Conference will probe assisted suicide - Catholic Courier

Conference will probe assisted suicide

Six nationally recognized presenters will headline a Feb. 20 conference addressing historical, medical, legal and ethical aspects of assisted suicide. The event will take place from 9:30 a.m. to 4:30 p.m. in Basil Auditorium 135 at St. John Fisher College, 3690 East Ave., Pittsford.

Scheduled lecturers are:

* Ryan T. Anderson, the William E. Simon senior research fellow in American principles and public policy at The Heritage Foundation, a research and educational institution in Washington, D.C. His opinion article, "Physician-Assisted Suicide Is Always Wrong," appeared the March 26, 2015, edition of Newsweek magazine.

* Wesley J. Smith, a lawyer and senior fellow at the Discovery Institute in Seattle. His 1997 book, Forced Exit: The Slippery Slope from Assisted Suicide to Legalized Murder, charts trends in the United States and other countries toward increasingly lax attitudes regarding physician-assisted suicide and euthanasia among lawmakers and medical professionals.

* Diane Coleman, president and CEO of Not Dead Yet, a national disability-rights group. She also is the former advocacy director of Rochester’s Center for Disability Rights. Her opinion piece, "Who’s Really Hurt by Assisted Suicide?" was featured on the CNN (Cable News Network) website Nov. 4, 2014.

* Burke Balch, director of National Right to Life’s Powell Center for Medical Ethics. His opinion article, "Why Are We More Interested in Pushing Death Than Improving Life?" appeared in The Washington Post Nov. 1, 2015.

* Sister Peter Lillian Di Maria, a Carmelite nun from Germantown, N.Y. She serves as director of the Avila Institute of Gerontology, which provides education about facilitating natural death with dignity.

* Kevin O’Brien, who hosts the series The Theater of the Word on Eternal Word Television Network. He also tours the country evangelizing through drama.

The Feb. 20 conference is sponsored by the St. Thomas More Lawyers’ Guild, Catholic Medical Association Finger Lakes Guild, Knights of Columbus Finger Lakes Chapter, Rochester Area Right to Life, Leo Holmsten Human Life Committee and St. John Fisher’s campus ministry.

Suzanne Stack, life-issues coordinator for the Diocese of Rochester, said the gathering is ideal for legal and medical professionals as well as clergy and other parish ministers, elderly or disabled people, their caretakers, and hospice workers.

"They all would get a really comprehensive view of what’s at stake," said Stack, who is serving as a diocesan liaison to the conference.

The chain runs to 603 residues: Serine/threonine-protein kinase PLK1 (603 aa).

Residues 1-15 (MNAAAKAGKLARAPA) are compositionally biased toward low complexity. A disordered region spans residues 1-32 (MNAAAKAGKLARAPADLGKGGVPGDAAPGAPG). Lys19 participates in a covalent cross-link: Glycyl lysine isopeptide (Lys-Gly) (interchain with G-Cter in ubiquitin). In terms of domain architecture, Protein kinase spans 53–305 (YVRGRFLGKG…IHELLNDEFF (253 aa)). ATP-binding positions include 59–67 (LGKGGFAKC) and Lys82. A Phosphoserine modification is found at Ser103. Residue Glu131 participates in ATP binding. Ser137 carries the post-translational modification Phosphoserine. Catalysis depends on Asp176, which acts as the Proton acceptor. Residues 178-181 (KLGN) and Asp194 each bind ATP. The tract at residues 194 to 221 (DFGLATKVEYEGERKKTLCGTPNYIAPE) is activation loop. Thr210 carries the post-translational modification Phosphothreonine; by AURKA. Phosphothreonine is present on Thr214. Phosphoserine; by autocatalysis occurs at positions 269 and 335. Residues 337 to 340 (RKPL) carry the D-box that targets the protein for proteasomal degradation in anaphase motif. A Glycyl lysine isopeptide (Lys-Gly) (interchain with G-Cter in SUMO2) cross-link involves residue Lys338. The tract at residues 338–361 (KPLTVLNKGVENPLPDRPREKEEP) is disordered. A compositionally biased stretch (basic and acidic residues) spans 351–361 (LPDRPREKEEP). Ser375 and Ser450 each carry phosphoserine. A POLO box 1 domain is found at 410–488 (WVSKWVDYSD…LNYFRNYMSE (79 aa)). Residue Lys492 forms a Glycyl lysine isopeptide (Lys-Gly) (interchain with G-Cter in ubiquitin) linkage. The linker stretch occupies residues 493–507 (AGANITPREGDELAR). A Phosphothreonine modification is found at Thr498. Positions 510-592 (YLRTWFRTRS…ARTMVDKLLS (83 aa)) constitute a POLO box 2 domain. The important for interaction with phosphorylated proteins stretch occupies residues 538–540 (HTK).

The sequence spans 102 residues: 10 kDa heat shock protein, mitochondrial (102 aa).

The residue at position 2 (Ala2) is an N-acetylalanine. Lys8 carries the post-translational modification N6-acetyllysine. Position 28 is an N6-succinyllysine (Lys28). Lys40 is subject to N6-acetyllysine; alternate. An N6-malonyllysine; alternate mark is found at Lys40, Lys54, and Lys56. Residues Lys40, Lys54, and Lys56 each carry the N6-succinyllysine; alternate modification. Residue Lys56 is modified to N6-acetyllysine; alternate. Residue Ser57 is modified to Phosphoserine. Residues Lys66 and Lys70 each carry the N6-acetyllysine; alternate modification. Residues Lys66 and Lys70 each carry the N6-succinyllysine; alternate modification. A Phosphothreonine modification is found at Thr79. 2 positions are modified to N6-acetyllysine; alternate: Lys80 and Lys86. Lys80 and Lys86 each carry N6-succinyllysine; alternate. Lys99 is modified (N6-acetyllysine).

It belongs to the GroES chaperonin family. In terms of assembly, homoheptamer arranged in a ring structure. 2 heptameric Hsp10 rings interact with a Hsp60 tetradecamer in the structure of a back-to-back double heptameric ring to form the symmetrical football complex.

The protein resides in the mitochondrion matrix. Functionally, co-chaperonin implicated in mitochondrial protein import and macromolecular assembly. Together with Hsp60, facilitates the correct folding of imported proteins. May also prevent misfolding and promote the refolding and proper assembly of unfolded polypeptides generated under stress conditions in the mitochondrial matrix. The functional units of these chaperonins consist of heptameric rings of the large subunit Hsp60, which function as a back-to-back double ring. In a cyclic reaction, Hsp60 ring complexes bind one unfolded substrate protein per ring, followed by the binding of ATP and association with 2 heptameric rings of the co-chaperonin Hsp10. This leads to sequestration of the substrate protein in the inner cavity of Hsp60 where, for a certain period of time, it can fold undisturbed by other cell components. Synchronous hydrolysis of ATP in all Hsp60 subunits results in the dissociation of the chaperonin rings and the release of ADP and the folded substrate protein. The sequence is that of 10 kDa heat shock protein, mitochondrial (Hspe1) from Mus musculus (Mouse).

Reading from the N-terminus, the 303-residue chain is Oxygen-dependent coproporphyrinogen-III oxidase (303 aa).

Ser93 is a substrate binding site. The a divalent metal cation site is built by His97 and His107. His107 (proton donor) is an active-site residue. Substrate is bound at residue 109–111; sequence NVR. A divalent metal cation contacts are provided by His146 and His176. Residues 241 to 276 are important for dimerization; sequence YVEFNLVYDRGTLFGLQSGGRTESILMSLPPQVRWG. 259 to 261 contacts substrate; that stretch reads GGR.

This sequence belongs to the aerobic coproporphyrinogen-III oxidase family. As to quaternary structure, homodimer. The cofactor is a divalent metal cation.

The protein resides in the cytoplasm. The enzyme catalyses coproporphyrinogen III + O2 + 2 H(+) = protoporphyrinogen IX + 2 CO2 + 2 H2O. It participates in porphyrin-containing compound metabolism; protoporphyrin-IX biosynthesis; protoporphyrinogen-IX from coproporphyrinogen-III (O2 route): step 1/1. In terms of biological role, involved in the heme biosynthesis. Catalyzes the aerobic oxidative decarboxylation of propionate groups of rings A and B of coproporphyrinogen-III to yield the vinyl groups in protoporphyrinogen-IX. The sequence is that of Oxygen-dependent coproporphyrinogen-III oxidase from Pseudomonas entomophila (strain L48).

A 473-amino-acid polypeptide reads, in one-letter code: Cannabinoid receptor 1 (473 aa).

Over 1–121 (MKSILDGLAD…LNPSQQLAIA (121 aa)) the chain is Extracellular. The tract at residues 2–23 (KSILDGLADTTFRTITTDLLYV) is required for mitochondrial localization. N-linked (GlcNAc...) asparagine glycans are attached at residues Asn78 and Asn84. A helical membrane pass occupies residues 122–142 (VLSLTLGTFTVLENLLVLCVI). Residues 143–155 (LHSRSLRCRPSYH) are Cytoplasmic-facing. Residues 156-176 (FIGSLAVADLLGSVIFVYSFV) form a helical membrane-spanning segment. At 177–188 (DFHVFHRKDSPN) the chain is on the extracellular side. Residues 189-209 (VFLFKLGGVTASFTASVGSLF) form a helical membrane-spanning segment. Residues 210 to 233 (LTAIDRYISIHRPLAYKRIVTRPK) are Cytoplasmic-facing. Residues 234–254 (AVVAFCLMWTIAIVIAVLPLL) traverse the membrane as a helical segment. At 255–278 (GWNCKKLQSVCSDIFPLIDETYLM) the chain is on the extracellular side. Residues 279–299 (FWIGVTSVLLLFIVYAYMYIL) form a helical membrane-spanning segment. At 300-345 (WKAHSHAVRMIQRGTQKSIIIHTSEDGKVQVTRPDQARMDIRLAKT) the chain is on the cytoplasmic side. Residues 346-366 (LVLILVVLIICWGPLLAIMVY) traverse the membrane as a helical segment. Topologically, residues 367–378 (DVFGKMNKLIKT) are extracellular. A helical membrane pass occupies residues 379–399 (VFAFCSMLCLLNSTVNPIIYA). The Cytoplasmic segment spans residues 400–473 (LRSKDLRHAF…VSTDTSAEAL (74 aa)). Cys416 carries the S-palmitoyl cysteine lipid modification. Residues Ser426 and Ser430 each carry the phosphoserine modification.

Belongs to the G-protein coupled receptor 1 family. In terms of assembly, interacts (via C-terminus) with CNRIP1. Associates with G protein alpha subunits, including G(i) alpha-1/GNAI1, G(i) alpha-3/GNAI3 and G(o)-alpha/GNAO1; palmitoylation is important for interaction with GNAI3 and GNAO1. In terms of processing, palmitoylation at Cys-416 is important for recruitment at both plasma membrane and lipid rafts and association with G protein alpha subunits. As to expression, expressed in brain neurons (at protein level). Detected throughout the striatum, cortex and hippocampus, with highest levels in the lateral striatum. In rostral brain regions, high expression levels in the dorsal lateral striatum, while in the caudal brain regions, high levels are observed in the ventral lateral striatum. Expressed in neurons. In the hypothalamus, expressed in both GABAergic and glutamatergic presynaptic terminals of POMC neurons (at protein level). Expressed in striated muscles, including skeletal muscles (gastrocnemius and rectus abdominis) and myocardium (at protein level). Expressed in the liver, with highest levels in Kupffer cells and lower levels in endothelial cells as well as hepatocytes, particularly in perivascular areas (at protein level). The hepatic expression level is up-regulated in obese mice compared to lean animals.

Euthanasia — by which doctors directly administer life-ending drugs — remains illegal in all 50 states. However, physician-assisted suicide — by which doctors prescribe lethal doses of medication for terminally ill patients to administer to themselves — has become legal in a handful of states over the past two decades, the most recent being California in October 2015.

As a response to increasing pressure from New York state legislators to adopt similar laws in this state, the diocesan Public Policy Committee has made physician-assisted suicide an educational priority in its 2015-16 agenda. Stack noted that assisted suicide conflicts with Catholic Church teaching about the sanctity of all human life from conception until natural death.

She said educational packets on the subject are due to arrive in diocesan parishes this month. Stack added that she is available for end-of-life presentations clarifying the distinction between the withdrawal of extraordinary medical assistance — which is permitted by the Catholic Church — and taking steps to actively destroy human life, as occurs in physician-assisted suicide.

"When we subjectively determine when life begins and ends, when it is viable or not, or when it is too burdensome to endure, we begin a path toward self-destruction," Bishop Salvatore R. Matano warned in a statement released in January 2016. "Life is no longer precious, but just another commodity in the business of living."

EDITOR’S NOTE: To preregister for the Feb. 20 conference, e-mail On-site registration will begin at 8:30 a.m. the day of the conference. Admission is $25. For further details, visit


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